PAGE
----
It is very difficult to move up to this class, but can happen with help, encouragement, and possibly a generation or two of very hard study and work. ( I personally know several people in this group. Some are even related to me.)
Can this group drop to a lower class? Are they in danger of this? Most definitely. Two possible problems could come up - a lifetime of financial mistakes, or a collapsed economy.
The Lower Class
This is the blue-collar group who labor for their money. They may or may not live from paycheck-to paycheck. Generally speaking, this group is NOT college educated. Or, at least does not have a college degree. In my observation, there are two types of the lower class:
1. The Strugglers
[Those who struggle constantly to get to a higher class, and who are often in debt and have constant financial trials.]
Characteristics - This group may own or rent a home. They might finance a car. They might finance all manner of things and begin to require consumer debt just to survive. This group is often trying out the latest "get rich quick" program, hoping it will make their lives better. They are on a quest for money, but don't understand the concept of money. This group tends to have very little financial education. They may bounce checks at the bank, cannot balance their books and argue with bankers about overdrawn accounts. They have trouble paying their bills and misspend much of their earnings. They blame others and the economy for their woes.
This group cannot move to a higher class and will not even more to the class of "the content" [below] in their level because they cannot slow down long enough to change the way they live. In most cases, their children will repeat the same patterns.
2. The Content
[Those who tend to avoid debt, and manage to generally be content with their lot.]
Characteristics - This group may rent a home, or own an inexpensive house. Very few of them ever finance a car, furniture or anything else that would cause debt. Not because they are necessarily averse to it (they are) but because they do not want to put other things in danger by promising over future money that they aren't sure they can consistently keep up with. These people tend to be content with inherited furniture (or things bought at second-hand stores), and few possessions. Once this group has enough chairs, and other furniture, they rarely ever buy more (or new) their entire lives.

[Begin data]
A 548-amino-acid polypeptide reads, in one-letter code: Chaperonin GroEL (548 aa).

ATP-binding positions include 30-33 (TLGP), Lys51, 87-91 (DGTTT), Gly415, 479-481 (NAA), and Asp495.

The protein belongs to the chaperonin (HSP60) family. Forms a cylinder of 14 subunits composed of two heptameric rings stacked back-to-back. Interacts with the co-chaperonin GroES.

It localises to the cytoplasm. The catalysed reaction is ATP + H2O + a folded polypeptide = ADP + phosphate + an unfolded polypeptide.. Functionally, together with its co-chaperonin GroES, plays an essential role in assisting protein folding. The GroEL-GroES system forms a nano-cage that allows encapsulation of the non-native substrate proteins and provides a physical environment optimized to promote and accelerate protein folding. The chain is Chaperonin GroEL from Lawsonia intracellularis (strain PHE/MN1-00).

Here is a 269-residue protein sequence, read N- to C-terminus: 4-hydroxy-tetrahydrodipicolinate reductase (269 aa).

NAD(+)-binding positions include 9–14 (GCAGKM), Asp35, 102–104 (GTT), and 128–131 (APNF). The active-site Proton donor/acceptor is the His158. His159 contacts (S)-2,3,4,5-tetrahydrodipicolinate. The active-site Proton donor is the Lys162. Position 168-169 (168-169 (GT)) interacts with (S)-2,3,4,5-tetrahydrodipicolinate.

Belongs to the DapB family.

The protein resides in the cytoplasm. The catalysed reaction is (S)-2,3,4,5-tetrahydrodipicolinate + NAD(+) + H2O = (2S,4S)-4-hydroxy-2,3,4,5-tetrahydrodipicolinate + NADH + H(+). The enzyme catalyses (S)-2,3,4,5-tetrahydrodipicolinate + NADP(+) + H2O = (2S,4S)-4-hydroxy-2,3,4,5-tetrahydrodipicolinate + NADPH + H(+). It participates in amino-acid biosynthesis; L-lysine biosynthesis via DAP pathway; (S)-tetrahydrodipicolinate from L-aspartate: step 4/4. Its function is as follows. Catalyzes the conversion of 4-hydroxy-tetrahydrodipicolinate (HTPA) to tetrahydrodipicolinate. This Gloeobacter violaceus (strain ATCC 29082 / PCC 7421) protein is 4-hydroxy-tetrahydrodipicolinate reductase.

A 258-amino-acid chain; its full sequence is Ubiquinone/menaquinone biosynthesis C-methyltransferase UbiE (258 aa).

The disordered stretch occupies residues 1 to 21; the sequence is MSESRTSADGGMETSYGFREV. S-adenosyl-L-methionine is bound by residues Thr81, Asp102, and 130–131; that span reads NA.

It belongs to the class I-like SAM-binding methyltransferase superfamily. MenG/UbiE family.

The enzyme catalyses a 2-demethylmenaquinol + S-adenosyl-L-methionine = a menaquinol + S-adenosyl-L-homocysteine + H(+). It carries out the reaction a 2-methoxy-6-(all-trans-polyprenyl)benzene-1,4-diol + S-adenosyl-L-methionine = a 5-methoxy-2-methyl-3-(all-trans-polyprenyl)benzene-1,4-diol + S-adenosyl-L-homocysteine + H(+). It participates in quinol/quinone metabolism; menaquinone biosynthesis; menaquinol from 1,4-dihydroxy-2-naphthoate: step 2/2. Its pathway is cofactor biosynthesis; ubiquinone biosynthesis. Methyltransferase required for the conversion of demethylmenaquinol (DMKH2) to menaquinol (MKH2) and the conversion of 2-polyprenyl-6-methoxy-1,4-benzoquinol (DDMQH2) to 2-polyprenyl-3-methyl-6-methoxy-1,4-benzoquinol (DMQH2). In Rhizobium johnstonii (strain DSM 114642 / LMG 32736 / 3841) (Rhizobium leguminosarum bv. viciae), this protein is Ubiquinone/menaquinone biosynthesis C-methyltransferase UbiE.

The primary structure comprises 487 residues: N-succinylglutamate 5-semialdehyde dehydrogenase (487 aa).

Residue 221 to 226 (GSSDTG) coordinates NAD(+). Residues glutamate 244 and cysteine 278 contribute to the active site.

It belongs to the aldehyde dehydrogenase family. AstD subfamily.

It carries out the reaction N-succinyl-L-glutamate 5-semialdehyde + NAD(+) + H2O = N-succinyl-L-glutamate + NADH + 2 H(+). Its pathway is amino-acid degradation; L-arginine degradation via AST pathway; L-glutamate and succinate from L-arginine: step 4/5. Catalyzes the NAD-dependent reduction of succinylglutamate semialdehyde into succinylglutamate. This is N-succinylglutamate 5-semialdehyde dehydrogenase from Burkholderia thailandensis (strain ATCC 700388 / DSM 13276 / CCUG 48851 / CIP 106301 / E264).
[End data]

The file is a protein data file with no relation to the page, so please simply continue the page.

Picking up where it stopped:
They are very diligent at saving and careful spending. Their home expenses are kept to a minimum by very frugal endeavors. This group will have to work their entire lives in order to keep to their standard of living. They have no funds for a domestic staff. They generally do all their own home repairs, housework and car repairs. Or they trade out with friends, by helping each other. In some cases, they do hire help for emergency situations but these expenses put a tremendous burden on their finances and could put them in danger of going hungry or having an electric bill shut off, or lose their winter heat, until they can get their bills caught up. Some will find odd jobs (if they are lucky) and work a horrific amount of hours just to keep food on the table during this time. But these people have great characters, and a tremendous work ethic.
It is possible, however, that their children can move to a higher class. Through sacrifice and hard work, their children can become educated in high paying trades, and carefully taught skills (both hands-on skills and book learning) to be able to earn a high and steady paycheck. In must be noted here that the children themselves have to be hard working in order for this to work.